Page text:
The state's insistence upon calling Valenzuela in the face of the strong opposition of defense counsel and the evident reluctance of the trial judge belies the state's present position that calling Valenzuela was an empty ritual. To the contrary, the state's trial attorney considered the exercise of the state's "right" to require Valenzuela to claim the privilege before the jury vitally important to the state's case. The reason is clear enough.
The jury was unlikely to credit such interested and dubious witnesses as Osorio and Pino. Yet the state's case rested entirely on their testimony. If Valenzuela remained silent on the ground that his testimony would incriminate him, the jury would inevitably infer that had he testified he would have admitted the acts and statements, damning equally to petitioner, that Osorio and Pino had described. The inference the jury would inevitably draw from Valenzuela's refusal to testify would corroborate the testimony of the state's key witnesses and bolster their credibility.
Precisely this situation was presented to the Court of Appeals for the Second Circuit in United States v. Maloney, 262 F.2d 535, 537 (2d Cir. 1959). Maloney and others were charged with offenses arising out of a scheme to blackmail. An accomplice, Parker, "appeared as a witness for the prosecution and his testimony was its main reliance." He described in detail the activities of the defendants and others in the scheme. The state then called three unindicted participants in the scheme, and asked them about their participation as testified to by Parker. Each declined to answer on grounds of possible self-incrimination.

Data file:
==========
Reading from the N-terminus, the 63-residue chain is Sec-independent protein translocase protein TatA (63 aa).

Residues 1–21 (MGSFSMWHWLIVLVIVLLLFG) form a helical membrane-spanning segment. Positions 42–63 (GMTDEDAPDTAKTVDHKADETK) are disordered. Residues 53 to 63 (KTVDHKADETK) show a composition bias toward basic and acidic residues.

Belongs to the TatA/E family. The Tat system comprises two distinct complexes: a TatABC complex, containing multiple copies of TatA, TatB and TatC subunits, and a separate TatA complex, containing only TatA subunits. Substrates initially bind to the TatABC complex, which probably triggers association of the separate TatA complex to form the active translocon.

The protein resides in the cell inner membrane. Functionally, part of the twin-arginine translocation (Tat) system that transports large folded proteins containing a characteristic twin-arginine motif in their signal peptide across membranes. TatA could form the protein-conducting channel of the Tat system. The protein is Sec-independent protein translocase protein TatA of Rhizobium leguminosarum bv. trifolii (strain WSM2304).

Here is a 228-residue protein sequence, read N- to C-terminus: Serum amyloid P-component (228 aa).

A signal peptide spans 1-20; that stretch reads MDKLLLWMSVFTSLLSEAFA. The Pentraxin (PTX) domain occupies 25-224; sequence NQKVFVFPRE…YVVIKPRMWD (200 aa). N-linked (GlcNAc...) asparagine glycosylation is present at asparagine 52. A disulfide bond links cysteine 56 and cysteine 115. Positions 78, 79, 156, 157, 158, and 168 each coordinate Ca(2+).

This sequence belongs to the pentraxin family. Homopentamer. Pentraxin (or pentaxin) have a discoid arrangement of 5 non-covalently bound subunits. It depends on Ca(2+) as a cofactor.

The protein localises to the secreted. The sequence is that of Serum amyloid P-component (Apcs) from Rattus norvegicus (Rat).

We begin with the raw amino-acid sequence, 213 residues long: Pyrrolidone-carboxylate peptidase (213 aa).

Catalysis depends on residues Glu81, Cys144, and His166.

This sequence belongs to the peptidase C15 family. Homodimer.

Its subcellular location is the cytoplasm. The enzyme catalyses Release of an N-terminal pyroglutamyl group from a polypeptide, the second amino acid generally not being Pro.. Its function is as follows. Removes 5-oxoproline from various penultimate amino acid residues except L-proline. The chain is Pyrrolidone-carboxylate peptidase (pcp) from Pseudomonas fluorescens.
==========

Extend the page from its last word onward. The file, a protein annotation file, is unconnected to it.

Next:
In reversing, Judge Learned Hand pointed out, "The jury was unlikely to accept Parker's testimony unless it was corroborated" (536), and continued (537):
"When a witness claims his privilege, a natural, indeed an almost inevitable, inference arises as to what would have been his answer if he had not refused. If the prosecution knows when it puts the question that he will claim the privilege, it is charged with notice of the probable effect of his refusal upon the jury's mind. In the case at bar it can hardly be doubted that the answers of each of the three witnesses, if given, would have served to corroborate Parker's story, . . . . Such refusals have been uniformly held not to be a permissible basis for inferring what would have been the answer, although logically they are very persuasive. . . . [I]t is clear, not only that the presumed answer has not the sanction of an oath, but-what is even more important-that the accused cannot cross-examine."5
It turns things upside down to say, as the majority does, that the inference that Valenzuela participated in the crime with petitioner was rendered harmless by Osorio and Pino's direct testimony to those facts. The point, to repeat, is that the testimony of Osorio and Pino was rendered credible by the improper but inevitable inference the jury was permitted to draw from Valenzuela's silence.
It is no answer to say, as the majority does, that the prosecutor's closing comment upon Valenzuela's silence was brief and the jury was not solicited to draw inferences against petitioner. There was no need to emphasize the obvious. Petitioner's counsel accurately describes the impact of the incident in the context of the trial when he states that though Valenzuela's "only testimony before the jury consisted of his name, age and domicile," he was "the star witness against" petitioner. The episode constituted more than a "minor lapse" in the context of the entire proceeding. See Douglas v. Alabama, 380 U.S. 415, 420, 85 S.Ct. 1074, 13 L.Ed.2d 934 (1965); United States v. Hiss, 185 F.2d 822, 832 (2d Cir. 1950). For the reasons suggested earlier, it was the crux of the state's case.